• And most importantly,  if there are any URL changes you point the old URLs to the new ones using a 301 redirect. How to achieve this is explained below.

Be prepared for some fluctuations in your rankings after the re-design, this should all settle down though, as long as you have followed the points above.

What is a 301 re-direct

Rather that try to explain how a 301-redirect works, here’s a great picture showing it in action. From www.elliance.com.

301-redirect

How to create a 301 redirect from an old URL to a new one

Using a 301 redirect can vary depending on how your website handles URLs. If your URL structure has an address followed by a ?.
e.g. – http://www.example.com/post.php?id=7
you are using dynamic URLs otherwise your URLs will be static. In most cases 301 redirects will be done in your websites .htaccess file.

Accessing and working with your .htaccess file

The .htaccess file is where you’ll have to make any 301 redirects, It needs to be accesses using a FTP client and will be found in the root of your web directory. For a guide to using a FTP client Click Here

  • If you don’t have a .htaccess file in your web directory you can create one using a text editor and name it .htaccess. Then upload it to the root of your website using your FTP client. When saving your new file make sure it’s not saved with the extension .txt at the end, the file should be .htaccess with no extension.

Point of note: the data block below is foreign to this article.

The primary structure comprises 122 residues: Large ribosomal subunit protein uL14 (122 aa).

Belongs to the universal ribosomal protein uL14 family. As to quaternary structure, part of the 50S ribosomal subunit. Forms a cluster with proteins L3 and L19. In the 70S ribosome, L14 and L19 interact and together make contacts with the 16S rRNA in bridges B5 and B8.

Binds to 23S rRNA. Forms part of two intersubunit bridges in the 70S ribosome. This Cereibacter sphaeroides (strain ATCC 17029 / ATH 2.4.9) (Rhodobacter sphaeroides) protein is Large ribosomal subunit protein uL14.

• If you find your .htaccess file you can edit it by using notepad or a similar text edit, don’t use Microsoft word though it will add hidden formatting to the file that will corrupt it.
  • Lastly if your .htaccess file already has some code on it, do not delete it. Add any changes to the bottom of the file.

Creating 301 Redirects for Static URLs

Redirect 301 /oldpage http://www.mysite.co.uk/newpage
above is the code you’ll have to add to your .htaccess if you have static URLs, let look at an example using this website, Vertus Digital.

We want to redirect our old contact page which was found at:
https://www.vertusdigital.co.uk/contactpage.php
to our new page found at:
https://www.vertusdigital.co.uk/contact-us
the 301 redirect would be as follows:

Redirect 301 /contactpage.php https://www.vertusdigital.co.uk/contact-us

Just repeat this for each URL you need to redirect.

Dynamic URLs

These are a little tricker and involve a few more lines of code. Below is an example using the URL structure we had above
http://www.example.com/post.php?id=7
A 301 redirect for the above URL would look like this:

RewriteEngine on
RewriteCond %{QUERY_STRING} ^id=7$
RewriteRule ^$ http://www.example.com/newpost? [L,R=301]

Where you see id=7 in the example above you’ll have to change this to the query string found after the ? on the old URL you are trying to redirect. post.php is the name of the page you are you are redirecting from before the just before the ?.

Make sure to add the ? after the new domain name.

301 Redirects & WordPress

You can perform a 301 redirect in WordPress using the exact same methods detailed above.

But if the thought of editing the .htaccess file and setting up an FTP client seem a bit daunting for you there’s another solution specific to WordPress.

Redirection – is a WordPress plugin that creates all the 301 redirects, without you having to delve into the code of your website.



Thats it for this post, I hope you’ve found something of value in it.

I’d also love to hear anything you do to make a website re-design transition as smooth as possible, leave your ideas in the comments below.

Comments